It's been claimed in the media that
Back in September, health care analyst Charles Gaba also told the New York Times that counties where Trump received at least 70% of the vote in the 2020 presidential election, COVID-19 had killed about 47 out of every 100,000 people since the end of June. But in counties where Trump won less than 32% of the vote, the number was a fraction of that — about 10 out of 100,000.
A more detailed version of the claim appears on his website:
That ratio seems to refer to the higher vs lowest 10th population "bracket"; the latter voted <26% (not <32%) for Trump, so he was probably slightly misquoted or miscommunicated that to the press. (The highest bracket voted >70.6% for Trump, so that fits. The brackets here are taken by equal division of the population rather than vote share deciles, so the division is somewhat confusing/unusual.) The Covid-19 death rates (per 100K pop.) in these two extreme brackets were 7.29 vs 34.89, which gives a 4.786 multiplier.
At the end of that page there's update in which he (further) claims that
the [death] ratio between the highest and lowest bracket has increased further yet, from 4.79x higher to 5.46x higher in just 8 days.
Based on some discussion in the comments below, it might be the case that what was reported to the wider press was actually this 2nd graph, which has a 46.74 ~ 47 death rate for the last bracket while the 2nd (rather than the 1st) bracket ends at 31.6% ~ 32% vote share for Trump. The death rate average of these first two brackets is (12.19 + 8.55) / 2 = 10.37 ~ 10 from the first press report. This while the graph itself highlights the 5.46 ratio of death rates in last to of 1st bracket.
Is what Charles Gaba claims true, were Covid-19 (per capita) death rates at approx. 5 times greater in the >70%-vote-for-Trump counties vs the 26%-32% vote-for-Trump counties, between end of June and mid-Sep 2021?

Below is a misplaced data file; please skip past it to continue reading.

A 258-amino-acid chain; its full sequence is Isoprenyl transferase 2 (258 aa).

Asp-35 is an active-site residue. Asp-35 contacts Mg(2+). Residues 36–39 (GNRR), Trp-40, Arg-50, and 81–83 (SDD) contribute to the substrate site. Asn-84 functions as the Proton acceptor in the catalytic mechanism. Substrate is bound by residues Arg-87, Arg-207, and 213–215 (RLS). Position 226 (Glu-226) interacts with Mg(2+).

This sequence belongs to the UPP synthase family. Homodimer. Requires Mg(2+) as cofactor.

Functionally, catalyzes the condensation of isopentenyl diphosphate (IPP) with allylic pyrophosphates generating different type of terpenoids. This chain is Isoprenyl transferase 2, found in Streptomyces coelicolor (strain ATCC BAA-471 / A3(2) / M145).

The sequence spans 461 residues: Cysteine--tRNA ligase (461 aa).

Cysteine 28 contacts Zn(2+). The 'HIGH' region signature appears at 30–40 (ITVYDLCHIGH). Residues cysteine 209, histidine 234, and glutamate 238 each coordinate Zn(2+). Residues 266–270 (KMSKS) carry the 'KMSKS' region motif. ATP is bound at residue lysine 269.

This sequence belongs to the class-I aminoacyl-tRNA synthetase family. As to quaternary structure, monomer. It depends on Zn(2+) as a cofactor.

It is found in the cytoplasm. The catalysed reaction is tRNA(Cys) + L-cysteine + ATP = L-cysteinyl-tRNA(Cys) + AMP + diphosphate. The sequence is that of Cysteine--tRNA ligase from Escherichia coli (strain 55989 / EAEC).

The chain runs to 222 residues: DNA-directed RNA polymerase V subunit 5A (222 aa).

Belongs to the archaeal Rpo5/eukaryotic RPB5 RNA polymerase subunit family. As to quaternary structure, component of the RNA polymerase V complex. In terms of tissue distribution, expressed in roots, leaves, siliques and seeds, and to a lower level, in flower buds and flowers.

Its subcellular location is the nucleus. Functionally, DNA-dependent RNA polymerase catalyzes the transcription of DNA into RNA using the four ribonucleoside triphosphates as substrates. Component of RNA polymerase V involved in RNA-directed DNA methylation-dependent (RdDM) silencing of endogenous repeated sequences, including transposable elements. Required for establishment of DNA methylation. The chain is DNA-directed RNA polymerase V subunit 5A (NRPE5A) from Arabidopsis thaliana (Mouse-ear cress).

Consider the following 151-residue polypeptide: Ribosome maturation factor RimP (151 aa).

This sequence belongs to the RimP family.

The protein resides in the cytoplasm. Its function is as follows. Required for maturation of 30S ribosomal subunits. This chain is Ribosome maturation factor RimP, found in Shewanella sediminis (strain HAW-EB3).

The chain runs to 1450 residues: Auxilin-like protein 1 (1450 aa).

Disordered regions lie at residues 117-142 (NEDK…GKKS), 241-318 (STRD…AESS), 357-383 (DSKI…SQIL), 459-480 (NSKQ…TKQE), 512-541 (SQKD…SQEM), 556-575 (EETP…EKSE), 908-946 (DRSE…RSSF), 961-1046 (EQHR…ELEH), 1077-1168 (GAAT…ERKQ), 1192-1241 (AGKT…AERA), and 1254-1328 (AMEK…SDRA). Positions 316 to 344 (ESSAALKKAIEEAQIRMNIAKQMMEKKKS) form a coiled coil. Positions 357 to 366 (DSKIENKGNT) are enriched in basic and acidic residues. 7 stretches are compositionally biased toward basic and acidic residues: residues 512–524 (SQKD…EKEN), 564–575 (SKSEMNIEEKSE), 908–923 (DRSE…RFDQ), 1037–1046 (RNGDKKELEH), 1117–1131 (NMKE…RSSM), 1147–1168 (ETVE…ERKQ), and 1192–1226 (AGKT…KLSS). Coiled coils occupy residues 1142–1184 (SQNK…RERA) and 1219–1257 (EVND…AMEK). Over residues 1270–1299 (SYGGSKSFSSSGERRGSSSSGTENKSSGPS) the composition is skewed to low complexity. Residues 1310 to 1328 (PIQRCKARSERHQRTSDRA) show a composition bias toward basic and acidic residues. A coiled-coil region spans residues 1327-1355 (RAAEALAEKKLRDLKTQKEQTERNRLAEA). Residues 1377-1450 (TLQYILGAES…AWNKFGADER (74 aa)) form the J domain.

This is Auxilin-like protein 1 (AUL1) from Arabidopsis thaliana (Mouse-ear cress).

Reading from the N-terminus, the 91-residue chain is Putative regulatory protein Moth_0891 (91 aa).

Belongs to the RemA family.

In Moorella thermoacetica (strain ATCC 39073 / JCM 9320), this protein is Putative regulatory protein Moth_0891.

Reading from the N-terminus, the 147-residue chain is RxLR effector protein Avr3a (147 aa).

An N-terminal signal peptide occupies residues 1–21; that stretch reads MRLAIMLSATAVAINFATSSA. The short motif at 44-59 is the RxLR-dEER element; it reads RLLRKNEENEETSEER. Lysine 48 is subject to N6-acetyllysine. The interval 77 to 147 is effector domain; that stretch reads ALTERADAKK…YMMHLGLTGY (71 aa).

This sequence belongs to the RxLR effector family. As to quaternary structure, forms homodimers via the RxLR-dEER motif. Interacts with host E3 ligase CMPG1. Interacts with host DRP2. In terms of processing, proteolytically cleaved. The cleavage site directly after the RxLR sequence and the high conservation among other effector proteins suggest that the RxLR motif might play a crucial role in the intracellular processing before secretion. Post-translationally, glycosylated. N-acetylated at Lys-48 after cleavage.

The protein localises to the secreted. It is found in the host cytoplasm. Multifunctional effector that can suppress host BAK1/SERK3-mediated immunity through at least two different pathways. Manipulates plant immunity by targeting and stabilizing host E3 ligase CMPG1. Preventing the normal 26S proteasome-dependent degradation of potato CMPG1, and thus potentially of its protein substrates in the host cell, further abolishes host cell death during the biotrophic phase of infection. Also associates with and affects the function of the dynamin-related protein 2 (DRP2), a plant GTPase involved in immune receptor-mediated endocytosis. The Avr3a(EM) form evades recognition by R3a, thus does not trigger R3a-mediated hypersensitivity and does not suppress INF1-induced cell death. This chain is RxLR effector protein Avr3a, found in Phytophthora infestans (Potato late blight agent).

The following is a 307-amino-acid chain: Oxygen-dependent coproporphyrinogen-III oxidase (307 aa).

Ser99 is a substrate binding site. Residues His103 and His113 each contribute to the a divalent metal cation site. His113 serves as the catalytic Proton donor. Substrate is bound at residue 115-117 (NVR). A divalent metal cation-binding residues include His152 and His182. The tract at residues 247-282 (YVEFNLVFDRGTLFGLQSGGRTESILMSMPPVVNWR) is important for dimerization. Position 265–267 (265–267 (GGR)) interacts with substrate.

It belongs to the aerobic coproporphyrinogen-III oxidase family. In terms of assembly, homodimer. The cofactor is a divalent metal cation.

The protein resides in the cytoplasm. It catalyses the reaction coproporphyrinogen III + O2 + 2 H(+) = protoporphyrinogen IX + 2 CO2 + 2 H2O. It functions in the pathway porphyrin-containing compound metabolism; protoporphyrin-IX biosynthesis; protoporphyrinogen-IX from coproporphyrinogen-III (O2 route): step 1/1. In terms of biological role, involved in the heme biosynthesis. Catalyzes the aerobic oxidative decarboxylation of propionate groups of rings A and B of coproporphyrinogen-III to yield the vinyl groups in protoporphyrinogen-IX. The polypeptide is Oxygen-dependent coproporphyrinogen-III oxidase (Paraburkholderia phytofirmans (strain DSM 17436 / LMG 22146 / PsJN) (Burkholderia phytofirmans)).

Also worth nothing perhaps that an earlier (peer-reviewed) analysis by Gao and Radford covering the time period of April 6 to May 25 of 2021 found that:
controlling for several potential confounders, counties with higher levels of Trump support do not necessarily experience greater mortality rates due to COVID-19.
So what Gaba claims is a pretty substantial change in that regard.
This G&R paper is actually a bit confusing [to me] as they include stuff like stay-at-home policy/orders and restaurant closures as independent variables/confounders, basically assuming that whether these orders are issued is unrelated to the political orientation of the county inhabitants. Apparently G&R considered only whether compliance with such orders is a function of political orientation of the inhabitants.
There is also a much simpler paper/model on 2020 by Neelon & al. but at US state rather than county level. It found a reversal of Covid-19 death odds from Democrat-led to Republican-led states in July of that year, i.e. after July the odds were greater in states with a Republican governor. That analysis stops in mid Dec 2020 though. In relation to that simpler model, Gaba's claim is less surprising, but the [death] odds ratio determined in that paper is fairly small i.e. 1.18 (95% CI: 1.02-1.31) for July-Dec 2020. Gaba seems to claim a much more sizeable effect (later on). For the sake of trying to come up with a similar two-bracket measure from Gaba's last graph, if I average the last 5 and the first 5 bins, the death [odds] ratio for these is 32.92 : 15.45 = 2.12. If using instead the last 4 vs first 6 bins (which puts the voting cutoff at 49.1% -- the closest to 50% in that bracket data) the result is a fairly similar 35.005 : 17.065 = 2.05 ratio. These ~2 ratios are less shocking than the ~5 ratio of the extreme brackets, but still quite a bit higher than the 1.18 from Neelon's paper.